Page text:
As photographers, maybe we should think more about what we want to show in a particular image and sometimes stray away from the safe ground of these clever metering modes.  I have recently thought a lot more about this while shooting weddings, street photos and daily family shots with my little boy.  Some photographers manage to get richer and darker tones, more tones across faces and dramatic use of shadows that would otherwise look insignificant if a "safer" exposure was used.  The way that photographers I admire like Jonas Rask and Kevin Mullins use dramatic lighting contrast to make their images stand out is very clear.  It can really enhance images of people or where you want to highlight a subject and simplify a composition by making other elements fall into darkness or near darkness.  I am not suggesting it should always be used or even be the main method one uses, just that it is worth considering.


A technical point is that with the Fuji X cameras you can link spot metering to the selected focus point rather than just the central area of the frame, which makes spot metering very useful in off-centre compositions, which is what most are after all.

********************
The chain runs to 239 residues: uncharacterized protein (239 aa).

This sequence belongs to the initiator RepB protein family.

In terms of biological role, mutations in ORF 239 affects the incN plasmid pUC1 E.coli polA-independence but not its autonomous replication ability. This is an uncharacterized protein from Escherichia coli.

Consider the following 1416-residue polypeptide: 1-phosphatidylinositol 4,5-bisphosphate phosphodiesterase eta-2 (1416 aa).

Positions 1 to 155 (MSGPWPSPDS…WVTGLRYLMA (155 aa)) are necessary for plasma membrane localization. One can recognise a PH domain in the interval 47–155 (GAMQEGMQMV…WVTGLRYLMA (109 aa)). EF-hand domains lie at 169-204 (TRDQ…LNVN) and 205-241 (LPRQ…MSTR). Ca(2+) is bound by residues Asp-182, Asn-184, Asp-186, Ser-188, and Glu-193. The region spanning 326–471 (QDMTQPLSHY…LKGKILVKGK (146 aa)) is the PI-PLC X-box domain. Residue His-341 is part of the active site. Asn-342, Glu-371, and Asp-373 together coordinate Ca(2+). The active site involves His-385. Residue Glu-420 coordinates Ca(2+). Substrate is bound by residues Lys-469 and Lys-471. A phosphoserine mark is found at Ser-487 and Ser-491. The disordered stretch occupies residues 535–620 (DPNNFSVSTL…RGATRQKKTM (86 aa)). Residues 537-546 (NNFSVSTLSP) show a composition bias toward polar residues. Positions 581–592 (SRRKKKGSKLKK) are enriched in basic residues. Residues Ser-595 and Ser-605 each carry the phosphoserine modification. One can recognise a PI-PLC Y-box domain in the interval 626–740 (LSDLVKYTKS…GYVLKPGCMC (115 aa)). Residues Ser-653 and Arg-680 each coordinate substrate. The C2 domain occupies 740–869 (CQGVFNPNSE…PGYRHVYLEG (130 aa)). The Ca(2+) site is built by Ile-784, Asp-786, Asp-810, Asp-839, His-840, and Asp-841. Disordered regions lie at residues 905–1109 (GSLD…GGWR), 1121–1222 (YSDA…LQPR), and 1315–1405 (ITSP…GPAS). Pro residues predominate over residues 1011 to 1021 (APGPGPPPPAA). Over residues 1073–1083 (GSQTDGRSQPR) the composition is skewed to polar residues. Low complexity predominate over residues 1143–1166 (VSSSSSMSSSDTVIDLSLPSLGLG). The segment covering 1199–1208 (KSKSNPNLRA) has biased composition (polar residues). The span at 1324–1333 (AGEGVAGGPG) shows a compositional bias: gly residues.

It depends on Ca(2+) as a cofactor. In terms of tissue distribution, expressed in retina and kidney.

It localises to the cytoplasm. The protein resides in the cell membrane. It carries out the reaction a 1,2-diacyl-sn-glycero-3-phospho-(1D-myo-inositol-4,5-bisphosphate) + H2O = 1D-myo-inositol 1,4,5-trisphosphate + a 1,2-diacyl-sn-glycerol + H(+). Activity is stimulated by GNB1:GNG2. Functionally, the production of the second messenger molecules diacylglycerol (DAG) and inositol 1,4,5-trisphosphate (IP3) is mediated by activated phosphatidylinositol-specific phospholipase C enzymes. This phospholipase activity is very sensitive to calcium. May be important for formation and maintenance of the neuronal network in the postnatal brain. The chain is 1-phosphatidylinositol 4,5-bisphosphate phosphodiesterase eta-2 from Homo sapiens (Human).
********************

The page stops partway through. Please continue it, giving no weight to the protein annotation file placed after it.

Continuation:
Here, I wanted to really highlight differences in shadow and light and expose more for the highlight tones, to deepen shadows and make people stand out on the "edge" of the light.  Apart from the main subject, exposure was set so that people in the background would appear from deep shadow too.  I used spot metering on the skin tones of passers by and locked exposure with the AE lock button.  I zone focused to allow instant shooting and avoid delays in waiting for AF to work.